0
Research Papers: Gas Turbines: Heat Transfer

Heat Transfer and Pressure Losses of W-Shaped Small Ribs at High Reynolds Numbers for Combustor Liner

[+] Author and Article Information
Tomoko Hagari, Takeo Oda, Yasushi Douura, Yasuhiro Kinoshita

 Kawasaki Heavy Industries, Ltd., 1-1 Kawasaki-cho, Akashi, Hyogo 673-8666, Japan

Katsuhiko Ishida1

 Kawasaki Heavy Industries, Ltd., 1-1 Kawasaki-cho, Akashi, Hyogo 673-8666, Japanishida_katsuhiko@khi.co.jp

1

Corresponding author.

J. Eng. Gas Turbines Power 133(9), 091901 (Apr 19, 2011) (8 pages) doi:10.1115/1.4002878 History: Received May 05, 2010; Revised August 15, 2010; Published April 19, 2011; Online April 19, 2011

The present study investigates the heat transfer performance of W-shaped ribs in a rectangular channel with typical geometries and flow conditions for a combustor liner cooling passage. In order to assess the Reynolds number dependence on heat transfer enhancement by the ribs for the combustor cooling passage, experiments were conducted with channel Reynolds number ranging from 40,000 to 550,000. The ribs were located on one side of the channel and the rib height-to-hydraulic diameter ratio (e/Dh) was 0.006–0.014, which simulate the combustor liner cooling configurations. Rib pitch-to-height ratio (P/e) was 10. Rib-roughened copper plates with constant temperature were used to measure the averaged heat transfer coefficients. Measured results show that the heat transfer enhancements of about 3 were obtained over that of a flat plate at high Reynolds numbers for all cases. The slope of heat transfer coefficient becomes constant with increasing Reynolds number because of the laminar-turbulent transition around the ribs, which is considered to occur at Reynolds number based on rib height of about 1000. Pressure loss measurements showed that the friction coefficients are constantly 3–4.5 times higher than those of a flat plate for a fully turbulent flow such as a combustor cooling passage. Pressure loss by ribs seems not to have a significant impact to the overall combustor performance. Numerical calculations were conducted additionally for all test cases. Predicted amount of heat released from the ribs contributes about 40% of the overall heat release even for low ribs. Heat transfer on the rib surface is essential in the evaluation of the rib-roughened cooling passage.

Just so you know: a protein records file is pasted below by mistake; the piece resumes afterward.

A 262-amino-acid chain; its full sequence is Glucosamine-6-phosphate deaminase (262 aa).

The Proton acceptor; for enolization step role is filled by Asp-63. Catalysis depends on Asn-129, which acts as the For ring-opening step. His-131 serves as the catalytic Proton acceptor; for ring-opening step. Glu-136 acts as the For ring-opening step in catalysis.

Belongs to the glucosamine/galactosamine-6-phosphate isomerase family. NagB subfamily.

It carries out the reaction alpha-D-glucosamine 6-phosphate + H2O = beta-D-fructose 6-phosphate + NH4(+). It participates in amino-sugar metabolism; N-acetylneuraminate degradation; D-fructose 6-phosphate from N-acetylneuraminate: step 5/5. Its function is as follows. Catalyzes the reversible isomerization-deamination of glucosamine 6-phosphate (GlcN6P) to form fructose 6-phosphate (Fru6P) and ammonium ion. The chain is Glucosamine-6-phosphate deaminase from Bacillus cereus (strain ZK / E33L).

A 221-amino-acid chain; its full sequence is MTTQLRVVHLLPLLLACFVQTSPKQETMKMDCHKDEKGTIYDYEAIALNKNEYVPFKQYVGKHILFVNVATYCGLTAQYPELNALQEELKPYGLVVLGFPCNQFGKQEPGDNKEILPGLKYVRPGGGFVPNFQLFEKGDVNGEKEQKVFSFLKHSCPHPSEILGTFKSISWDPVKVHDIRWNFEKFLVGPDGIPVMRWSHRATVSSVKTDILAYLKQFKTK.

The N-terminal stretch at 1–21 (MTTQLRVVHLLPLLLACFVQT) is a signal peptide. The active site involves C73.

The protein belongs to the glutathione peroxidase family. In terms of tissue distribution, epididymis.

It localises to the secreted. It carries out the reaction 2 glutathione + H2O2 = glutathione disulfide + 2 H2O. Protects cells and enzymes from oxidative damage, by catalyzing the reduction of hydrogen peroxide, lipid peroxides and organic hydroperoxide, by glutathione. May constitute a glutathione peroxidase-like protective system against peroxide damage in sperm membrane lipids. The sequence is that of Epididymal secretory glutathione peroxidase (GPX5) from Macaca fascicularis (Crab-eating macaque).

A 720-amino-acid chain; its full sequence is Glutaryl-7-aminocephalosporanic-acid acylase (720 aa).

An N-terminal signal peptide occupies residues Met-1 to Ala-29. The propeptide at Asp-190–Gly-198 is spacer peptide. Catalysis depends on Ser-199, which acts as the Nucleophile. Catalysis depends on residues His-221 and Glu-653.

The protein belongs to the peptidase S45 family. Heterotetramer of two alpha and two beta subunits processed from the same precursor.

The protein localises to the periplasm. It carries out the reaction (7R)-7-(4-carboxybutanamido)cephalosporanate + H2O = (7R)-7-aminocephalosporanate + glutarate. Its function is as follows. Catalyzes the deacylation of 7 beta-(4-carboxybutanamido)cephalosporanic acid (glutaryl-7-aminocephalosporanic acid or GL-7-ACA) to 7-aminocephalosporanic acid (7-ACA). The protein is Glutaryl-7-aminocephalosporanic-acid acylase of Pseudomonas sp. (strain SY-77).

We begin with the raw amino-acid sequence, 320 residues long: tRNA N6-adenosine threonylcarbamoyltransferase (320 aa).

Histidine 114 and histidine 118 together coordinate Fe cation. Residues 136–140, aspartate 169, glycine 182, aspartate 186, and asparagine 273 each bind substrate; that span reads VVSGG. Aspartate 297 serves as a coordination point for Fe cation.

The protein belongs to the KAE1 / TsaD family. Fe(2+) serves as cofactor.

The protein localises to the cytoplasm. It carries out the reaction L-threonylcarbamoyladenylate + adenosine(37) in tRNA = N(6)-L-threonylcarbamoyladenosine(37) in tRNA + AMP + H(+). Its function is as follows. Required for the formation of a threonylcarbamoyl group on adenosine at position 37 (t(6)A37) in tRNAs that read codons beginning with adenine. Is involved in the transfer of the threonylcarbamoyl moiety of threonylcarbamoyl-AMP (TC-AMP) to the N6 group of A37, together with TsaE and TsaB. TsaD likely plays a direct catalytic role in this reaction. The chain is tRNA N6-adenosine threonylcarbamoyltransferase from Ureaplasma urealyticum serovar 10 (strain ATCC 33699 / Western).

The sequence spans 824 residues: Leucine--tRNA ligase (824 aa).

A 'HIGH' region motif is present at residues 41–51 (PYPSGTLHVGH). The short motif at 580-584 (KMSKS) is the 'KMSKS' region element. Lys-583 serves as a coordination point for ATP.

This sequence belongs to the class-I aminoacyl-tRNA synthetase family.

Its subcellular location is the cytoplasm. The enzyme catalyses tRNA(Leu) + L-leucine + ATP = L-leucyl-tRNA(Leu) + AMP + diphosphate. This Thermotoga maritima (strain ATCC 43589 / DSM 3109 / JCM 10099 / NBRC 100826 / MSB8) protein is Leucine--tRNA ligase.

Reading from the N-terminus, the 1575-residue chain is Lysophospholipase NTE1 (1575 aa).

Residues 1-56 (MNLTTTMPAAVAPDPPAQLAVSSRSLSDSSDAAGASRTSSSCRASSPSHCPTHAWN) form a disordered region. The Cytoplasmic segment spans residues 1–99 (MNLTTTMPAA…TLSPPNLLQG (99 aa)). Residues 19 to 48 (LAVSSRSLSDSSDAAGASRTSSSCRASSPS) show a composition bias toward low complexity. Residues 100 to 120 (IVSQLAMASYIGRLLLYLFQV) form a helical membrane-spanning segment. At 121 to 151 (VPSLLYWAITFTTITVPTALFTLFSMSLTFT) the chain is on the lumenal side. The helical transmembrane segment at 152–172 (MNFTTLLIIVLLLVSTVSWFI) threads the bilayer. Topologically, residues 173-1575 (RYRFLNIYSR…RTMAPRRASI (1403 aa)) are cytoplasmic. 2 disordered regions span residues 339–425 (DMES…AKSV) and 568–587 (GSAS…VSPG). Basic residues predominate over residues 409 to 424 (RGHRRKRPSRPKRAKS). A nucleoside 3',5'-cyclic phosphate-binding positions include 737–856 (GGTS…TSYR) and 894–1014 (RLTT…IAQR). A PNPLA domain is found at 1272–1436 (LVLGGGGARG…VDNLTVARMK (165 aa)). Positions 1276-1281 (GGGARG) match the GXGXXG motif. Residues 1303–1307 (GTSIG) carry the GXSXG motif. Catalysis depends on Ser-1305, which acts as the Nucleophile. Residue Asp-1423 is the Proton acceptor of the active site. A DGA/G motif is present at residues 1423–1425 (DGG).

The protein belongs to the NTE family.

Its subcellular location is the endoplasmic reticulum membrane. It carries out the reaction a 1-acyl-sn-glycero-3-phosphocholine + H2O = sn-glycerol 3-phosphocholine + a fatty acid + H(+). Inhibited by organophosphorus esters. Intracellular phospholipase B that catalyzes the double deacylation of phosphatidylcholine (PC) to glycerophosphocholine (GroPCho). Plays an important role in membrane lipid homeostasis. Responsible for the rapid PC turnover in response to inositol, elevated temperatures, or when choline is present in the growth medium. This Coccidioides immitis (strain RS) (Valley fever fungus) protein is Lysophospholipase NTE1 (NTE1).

Copyright © 2011 by American Society of Mechanical Engineers
Your Session has timed out. Please sign back in to continue.

References

Figures

Grahic Jump Location
Figure 1

Schematic of the experimental setup

Grahic Jump Location
Figure 3

Example of the test panel

Grahic Jump Location
Figure 4

Computational domains

Grahic Jump Location
Figure 5

Area-averaged Nusselt number of smooth channel

Grahic Jump Location
Figure 6

Area-averaged Nusselt number for a range of dimensionless rib height

Grahic Jump Location
Figure 7

Comparison of heat transfer enhancements

Grahic Jump Location
Figure 8

Comparison of friction factors

Grahic Jump Location
Figure 9

Comparison of Nusselt number based on the equivalent sand grain roughness of ribs

Grahic Jump Location
Figure 10

Calculated velocity distribution at Reynolds number of 530,000

Grahic Jump Location
Figure 11

Projected velocity vectors with normalized temperature distribution at Reynolds number of 530,000

Grahic Jump Location
Figure 12

Streamline near the ribbed wall with heat transfer enhancement distribution at Reynolds number of 530,000

Grahic Jump Location
Figure 13

Oil flow pattern on ribbed wall at Reynolds number of 530,000

Grahic Jump Location
Figure 14

Heat transfer enhancement on ribbed wall at Reynolds number of 530,000

Grahic Jump Location
Figure 15

Comparison of Nusselt number between numerical and experimental results

Tables

Errata

Discussions

Some tools below are only available to our subscribers or users with an online account.

Related Content

Customize your page view by dragging and repositioning the boxes below.

Related Journal Articles
Related eBook Content
Topic Collections

Sorry! You do not have access to this content. For assistance or to subscribe, please contact us:

  • TELEPHONE: 1-800-843-2763 (Toll-free in the USA)
  • EMAIL: asmedigitalcollection@asme.org
Sign In